Saturday, 25 August 2012

Black and White Photography Tips

Why shoot in Black and White when you have the capability to record the entire colour spectrum? This is the first question that comes to the mind of most beginner photographers when they hear someone talking about shooting in Black and White.

In the earlier days of photography, cameras could only capture images in black and white. The ability to record colour came much later. With the advent of colour photography, many people actually look down on black and white imagery as being second grade. But it is not so, depending upon the subject, lighting and the photographic technique used, a good black and white picture could look even more stunning than its colour equivalent. They give images a timeless feel, simplicity that helps focus the viewers’ attention straight towards the subject; they also tend to have a romantic feel with a lot of emotion s being conveyed to the viewer. Not convinced yet, try changing your seemingly unattractive colour shots to black and white and watch magic happening.

Here are a few Tips to get you started with Black and White Photography

1. Shoot in Colour

In order to make a black and white image, you have the option to either shoot in colour or black and white, when you use the first method you actually shoot in colour and later turn the image into black and white in post production. In the second method you set your camera to shoot in black and white and produce black and white images straight out of the camera. I recommend the first method that is to shoot in colour; don’t ask why just go through the next tip to find out.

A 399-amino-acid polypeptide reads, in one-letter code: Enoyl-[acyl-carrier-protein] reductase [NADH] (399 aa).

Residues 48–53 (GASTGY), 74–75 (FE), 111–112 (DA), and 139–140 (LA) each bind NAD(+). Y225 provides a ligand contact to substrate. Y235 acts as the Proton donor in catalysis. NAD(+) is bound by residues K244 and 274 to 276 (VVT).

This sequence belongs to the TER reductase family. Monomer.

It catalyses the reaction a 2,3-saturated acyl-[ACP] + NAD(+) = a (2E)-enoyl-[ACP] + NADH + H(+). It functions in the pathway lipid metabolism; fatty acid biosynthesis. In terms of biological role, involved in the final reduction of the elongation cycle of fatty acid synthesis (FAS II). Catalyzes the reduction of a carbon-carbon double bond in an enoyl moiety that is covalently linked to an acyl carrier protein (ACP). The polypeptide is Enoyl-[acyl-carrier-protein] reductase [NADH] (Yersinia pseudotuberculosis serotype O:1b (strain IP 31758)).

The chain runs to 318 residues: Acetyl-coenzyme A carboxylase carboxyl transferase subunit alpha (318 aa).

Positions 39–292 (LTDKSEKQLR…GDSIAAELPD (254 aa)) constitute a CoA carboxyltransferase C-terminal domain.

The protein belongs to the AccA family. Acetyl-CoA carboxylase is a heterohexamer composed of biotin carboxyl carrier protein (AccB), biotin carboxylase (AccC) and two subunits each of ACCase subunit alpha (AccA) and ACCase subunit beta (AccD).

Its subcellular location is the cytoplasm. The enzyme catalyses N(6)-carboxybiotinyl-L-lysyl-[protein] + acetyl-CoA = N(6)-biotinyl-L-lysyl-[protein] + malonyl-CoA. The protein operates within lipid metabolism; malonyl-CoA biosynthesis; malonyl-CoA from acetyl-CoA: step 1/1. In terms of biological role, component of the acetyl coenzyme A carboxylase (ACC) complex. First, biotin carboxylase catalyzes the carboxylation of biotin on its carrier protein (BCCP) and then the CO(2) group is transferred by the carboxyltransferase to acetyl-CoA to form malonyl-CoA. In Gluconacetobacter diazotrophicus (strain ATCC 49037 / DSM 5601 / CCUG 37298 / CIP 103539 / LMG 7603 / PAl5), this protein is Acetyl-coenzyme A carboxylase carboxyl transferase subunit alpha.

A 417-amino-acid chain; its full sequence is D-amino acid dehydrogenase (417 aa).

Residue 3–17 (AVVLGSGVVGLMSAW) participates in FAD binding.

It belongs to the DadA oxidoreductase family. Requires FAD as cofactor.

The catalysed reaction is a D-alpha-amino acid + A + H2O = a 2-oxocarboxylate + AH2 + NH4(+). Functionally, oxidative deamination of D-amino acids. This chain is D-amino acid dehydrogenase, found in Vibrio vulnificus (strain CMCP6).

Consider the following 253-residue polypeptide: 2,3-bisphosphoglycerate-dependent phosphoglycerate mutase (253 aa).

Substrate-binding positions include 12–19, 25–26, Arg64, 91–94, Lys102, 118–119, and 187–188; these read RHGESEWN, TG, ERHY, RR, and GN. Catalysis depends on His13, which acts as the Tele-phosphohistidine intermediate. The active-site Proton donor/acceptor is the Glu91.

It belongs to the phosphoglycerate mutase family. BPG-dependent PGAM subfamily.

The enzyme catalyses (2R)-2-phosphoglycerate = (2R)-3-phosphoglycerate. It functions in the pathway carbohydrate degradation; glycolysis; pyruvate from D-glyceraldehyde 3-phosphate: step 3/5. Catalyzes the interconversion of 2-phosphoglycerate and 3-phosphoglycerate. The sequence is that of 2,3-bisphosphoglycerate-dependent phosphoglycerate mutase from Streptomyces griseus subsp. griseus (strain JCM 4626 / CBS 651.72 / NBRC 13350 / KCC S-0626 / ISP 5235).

Black and White Photography Tips
Photo By Emanuele Tagliaferri

2. Difference between a Colour Image and a Black and White Image

The digital image sensor in your camera is made up of trillions of pixels which are sensitive to the three main components of light Red, Green and Blue. Each pixel in the sensor records the intensities of these three in a scale of 000 – 255. 000 represents pure black and 255 represents pure white. Depending upon the values of each, the image processor interprets the final colour as a combination (mix) of the three in the respective ratio.

For example colour values of Red 100, Green 100 and Blue 200 produces the colour shown here
Red 100, Green 100 and Blue 200
Red 100, Green 100 and Blue 200

If all three values were 000 - Red 000, Green 000 and Blue 000 it would have been pure black

And if all three values were 255 - Red 255, Green 255, Blue 255 it would have been pure white

So with three colours and 256 values of each there is more than 16 million colour values per pixel (256 x 256 x 256 = 16,777,216). Multiply that number by the number of pixels in your digital camera sensor and you will get a fair idea of what constitutes the 16 or 21 or so mega bytes of data in a picture file.

Let’s just see what happens when we set the camera to capture images in black and white.

When shooting in black and white the digital camera instructs each pixel to discard values for colour and just record light intensity at each pixel on the 000 – 255 scale. Where 000 represents pure black, 255 represents pure white and all values in between are interpreted as grey. You could just imagine how much less data the image file has.

3. Shoot in RAW